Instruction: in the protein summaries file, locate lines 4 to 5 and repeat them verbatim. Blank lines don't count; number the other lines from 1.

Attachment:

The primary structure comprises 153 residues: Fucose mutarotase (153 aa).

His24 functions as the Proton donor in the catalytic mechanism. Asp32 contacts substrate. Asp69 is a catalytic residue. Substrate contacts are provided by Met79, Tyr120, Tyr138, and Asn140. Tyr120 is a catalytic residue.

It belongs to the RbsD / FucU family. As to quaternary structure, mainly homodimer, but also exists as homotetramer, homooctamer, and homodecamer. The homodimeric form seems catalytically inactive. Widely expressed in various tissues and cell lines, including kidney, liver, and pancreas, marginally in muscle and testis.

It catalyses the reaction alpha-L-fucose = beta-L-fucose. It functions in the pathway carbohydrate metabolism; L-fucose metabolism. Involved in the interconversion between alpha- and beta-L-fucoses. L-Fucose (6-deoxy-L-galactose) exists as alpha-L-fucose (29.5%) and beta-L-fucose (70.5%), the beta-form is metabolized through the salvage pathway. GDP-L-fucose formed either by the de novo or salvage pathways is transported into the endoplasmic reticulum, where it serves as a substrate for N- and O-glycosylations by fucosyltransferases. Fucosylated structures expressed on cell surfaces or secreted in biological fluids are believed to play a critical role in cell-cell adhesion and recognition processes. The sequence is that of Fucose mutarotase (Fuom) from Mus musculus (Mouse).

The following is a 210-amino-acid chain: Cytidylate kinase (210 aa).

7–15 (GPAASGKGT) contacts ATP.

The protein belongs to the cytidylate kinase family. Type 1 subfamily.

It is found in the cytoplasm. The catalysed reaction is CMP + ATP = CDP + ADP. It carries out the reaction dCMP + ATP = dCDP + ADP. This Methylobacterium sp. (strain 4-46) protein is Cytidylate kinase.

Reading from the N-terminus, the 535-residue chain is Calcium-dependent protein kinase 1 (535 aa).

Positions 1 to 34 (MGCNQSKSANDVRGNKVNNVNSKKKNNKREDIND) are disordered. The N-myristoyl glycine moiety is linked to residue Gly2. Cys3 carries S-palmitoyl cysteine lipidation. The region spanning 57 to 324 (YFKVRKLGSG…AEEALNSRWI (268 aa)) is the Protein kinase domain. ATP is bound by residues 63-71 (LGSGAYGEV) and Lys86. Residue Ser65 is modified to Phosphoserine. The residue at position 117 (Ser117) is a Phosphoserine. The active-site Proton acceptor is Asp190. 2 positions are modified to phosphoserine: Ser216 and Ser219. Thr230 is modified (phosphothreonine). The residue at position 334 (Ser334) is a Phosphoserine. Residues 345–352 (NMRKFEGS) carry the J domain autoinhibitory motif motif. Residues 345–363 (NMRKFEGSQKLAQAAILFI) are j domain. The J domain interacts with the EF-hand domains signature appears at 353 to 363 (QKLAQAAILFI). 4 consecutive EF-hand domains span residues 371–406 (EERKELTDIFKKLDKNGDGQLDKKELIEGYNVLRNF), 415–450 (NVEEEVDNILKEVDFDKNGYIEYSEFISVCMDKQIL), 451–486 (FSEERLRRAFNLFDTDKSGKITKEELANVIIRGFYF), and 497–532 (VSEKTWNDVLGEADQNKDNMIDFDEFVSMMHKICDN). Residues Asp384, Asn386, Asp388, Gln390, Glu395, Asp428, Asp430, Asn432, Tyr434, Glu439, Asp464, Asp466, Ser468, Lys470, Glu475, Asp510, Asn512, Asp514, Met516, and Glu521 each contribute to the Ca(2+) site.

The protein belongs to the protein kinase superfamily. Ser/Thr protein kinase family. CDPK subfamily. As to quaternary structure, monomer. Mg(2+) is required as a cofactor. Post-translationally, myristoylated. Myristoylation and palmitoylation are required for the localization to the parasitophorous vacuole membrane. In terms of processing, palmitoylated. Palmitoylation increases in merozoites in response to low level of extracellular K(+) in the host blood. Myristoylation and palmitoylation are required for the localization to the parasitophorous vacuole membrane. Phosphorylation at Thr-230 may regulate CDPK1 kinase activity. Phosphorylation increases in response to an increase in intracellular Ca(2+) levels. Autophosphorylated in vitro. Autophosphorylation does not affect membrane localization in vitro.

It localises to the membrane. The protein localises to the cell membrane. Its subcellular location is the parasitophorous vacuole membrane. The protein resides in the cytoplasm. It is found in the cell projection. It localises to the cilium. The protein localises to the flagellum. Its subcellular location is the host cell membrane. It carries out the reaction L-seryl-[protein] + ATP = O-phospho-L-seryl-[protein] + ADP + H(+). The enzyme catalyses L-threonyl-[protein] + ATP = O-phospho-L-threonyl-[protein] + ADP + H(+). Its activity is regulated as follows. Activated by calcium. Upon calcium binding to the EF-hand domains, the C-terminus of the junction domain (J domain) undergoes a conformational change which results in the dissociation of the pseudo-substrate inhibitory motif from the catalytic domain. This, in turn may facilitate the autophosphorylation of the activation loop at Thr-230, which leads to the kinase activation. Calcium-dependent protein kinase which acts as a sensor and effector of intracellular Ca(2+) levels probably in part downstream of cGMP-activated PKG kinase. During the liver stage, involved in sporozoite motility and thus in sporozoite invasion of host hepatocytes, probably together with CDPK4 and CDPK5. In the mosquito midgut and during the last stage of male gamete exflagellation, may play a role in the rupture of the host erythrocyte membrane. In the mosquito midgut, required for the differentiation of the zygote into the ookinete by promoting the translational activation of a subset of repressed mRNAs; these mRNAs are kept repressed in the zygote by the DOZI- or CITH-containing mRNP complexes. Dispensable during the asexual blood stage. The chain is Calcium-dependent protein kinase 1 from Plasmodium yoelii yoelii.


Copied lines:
It catalyses the reaction alpha-L-fucose = beta-L-fucose. It functions in the pathway carbohydrate metabolism; L-fucose metabolism. Involved in the interconversion between alpha- and beta-L-fucoses. L-Fucose (6-deoxy-L-galactose) exists as alpha-L-fucose (29.5%) and beta-L-fucose (70.5%), the beta-form is metabolized through the salvage pathway. GDP-L-fucose formed either by the de novo or salvage pathways is transported into the endoplasmic reticulum, where it serves as a substrate for N- and O-glycosylations by fucosyltransferases. Fucosylated structures expressed on cell surfaces or secreted in biological fluids are believed to play a critical role in cell-cell adhesion and recognition processes. The sequence is that of Fucose mutarotase (Fuom) from Mus musculus (Mouse).

The following is a 210-amino-acid chain: Cytidylate kinase (210 aa).